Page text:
The military governor of DRC's North Kivu province accuses the Rwandan army of occupying the city of Bunagana.
On Monday, regional authorities of the Democratic Republic of the Congo (DRC) accused the Rwandan army of invading and occupying Bunagana, a key strategic town bordering Uganda, amid a diplomatic tug of war between the two Central African countries, provoked and fueled by the recent offensives of the March 23 Movement (M23).
According to Gen. Sylvain Ekenge, spokesman for the military governor of DRC's northeastern North Kivu province, where heavy fighting between the army and M23 rebels has intensified since April, the provincial government accuses the Rwandan army of "violating our frontier intangibility and territorial integrity by occupying Bunagana on Monday at around 7 a.m."
There was no immediate comment from Rwanda on the latest accusations. Yet the Rwanda Defense Force (RDF) said Tuesday that the defense and security of the Rwandan population, as well as Rwanda's territorial integrity, is assured.
Tensions between the two countries intensified last month after DRC accused Rwanda of supporting M23 rebels in renewed fighting in the country's northeastern North Kivu province. Rwanda has denied the charge and instead accused the Congolese army of allying with Rwandan rebels of the Democratic Forces for the Liberation of Rwanda (FDLR), active in eastern DRC, whose elements are blamed for the 1994 genocide against Tutsi.
Tuesday's army reassurance came on the back of counter accusations of shelling rockets into the shared border. Last Friday, Rwanda accused the Armed Forces of the Democratic Republic of the Congo (FARDC) of firing rockets into Rwanda. DRC also said a rocket fired from Rwanda had killed two children.
The provincial statement comes hours after the M23 claimed to have occupied Bunagana, a key transit point for goods on the Ugandan border, which had fallen in the hands of the rebels in 2013. Major Willy Ngoma, spokesman for the M23, stressed that the capture of this city is not a premeditated act by the organization.
"Faced with the deliberate and repeated harassment suffered by our troops on the part of this negative coalition with the use of long-range cannons fired from Bunagana, terrorizing the civilian population and forcing thousands of inhabitants of this region, we have decided to take control of Bunagana city to silence the said threat and thus encourage the population to return to their homes," he said.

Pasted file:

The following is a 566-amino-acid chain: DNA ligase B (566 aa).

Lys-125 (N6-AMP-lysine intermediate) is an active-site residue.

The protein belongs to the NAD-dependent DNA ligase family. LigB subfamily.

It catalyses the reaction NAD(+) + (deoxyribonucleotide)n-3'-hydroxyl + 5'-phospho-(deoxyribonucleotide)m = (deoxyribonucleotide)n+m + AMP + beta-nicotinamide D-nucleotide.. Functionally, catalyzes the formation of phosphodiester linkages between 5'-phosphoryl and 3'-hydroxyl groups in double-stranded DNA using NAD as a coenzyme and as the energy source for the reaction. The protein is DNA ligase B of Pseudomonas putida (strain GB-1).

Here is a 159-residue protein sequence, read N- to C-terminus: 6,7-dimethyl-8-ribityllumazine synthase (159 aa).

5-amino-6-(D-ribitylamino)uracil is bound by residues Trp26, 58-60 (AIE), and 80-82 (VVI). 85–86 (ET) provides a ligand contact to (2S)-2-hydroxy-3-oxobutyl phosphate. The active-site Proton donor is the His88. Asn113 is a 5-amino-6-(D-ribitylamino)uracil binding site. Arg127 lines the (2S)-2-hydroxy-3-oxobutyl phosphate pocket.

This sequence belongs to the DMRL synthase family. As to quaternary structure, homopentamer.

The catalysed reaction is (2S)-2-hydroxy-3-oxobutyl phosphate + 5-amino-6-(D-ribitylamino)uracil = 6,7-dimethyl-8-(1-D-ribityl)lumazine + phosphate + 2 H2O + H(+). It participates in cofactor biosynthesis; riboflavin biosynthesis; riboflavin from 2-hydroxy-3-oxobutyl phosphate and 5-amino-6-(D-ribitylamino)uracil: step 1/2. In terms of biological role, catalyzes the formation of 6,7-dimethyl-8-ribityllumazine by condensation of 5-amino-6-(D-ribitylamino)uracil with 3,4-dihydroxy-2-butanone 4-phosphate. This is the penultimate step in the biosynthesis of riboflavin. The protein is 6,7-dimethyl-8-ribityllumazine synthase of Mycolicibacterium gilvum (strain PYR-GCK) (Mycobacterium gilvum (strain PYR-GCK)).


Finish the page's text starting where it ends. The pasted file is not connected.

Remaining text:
On the same occasion, the M23, which reaffirms its commitment to pursue the search for a response to its demands by peaceful means, calls on Congolese President Felix Tshisekedi to seize the opportunity to put an end to the violence and to open the direct negotiations. However, Gen. Sylvain Ekenge, on behalf of North Kivu's military government, pointed the finger at Rwanda, which has been accused of supporting the M23 rebels.
Violence in eastern DR #Congo is having a devastating impact on children. Forced to flee their homes in search of safety, displaced families live in a dire situation without access to basic services and children miss out on education. pic.twitter.com/GLuzVstYsd— UNICEF en RDC (@UNICEFDRC) June 14, 2022
"After seeing huge setbacks suffered by their proteges on the pitch, the Rwanda Defense Forces have, this time and in the open, decided to violate the intangibility of our border and the integrity of our territory by occupying the border town of Bunagana this Monday", said the spokesman, accusing the Rwandan army of "neither more nor less an invasion".
Stemming from a former Congolese rebellion, the M23, created in April 2012, quickly gained international notoriety when it occupied the city of Goma, capital of North Kivu, for ten days in November 2012. This occupation followed eight months of intense fighting in Rutshuru territory. Although the rebels withdrew from Goma after coming under heavy international pressure, they continued to control key strategic sites, such as the border town of Bunagana.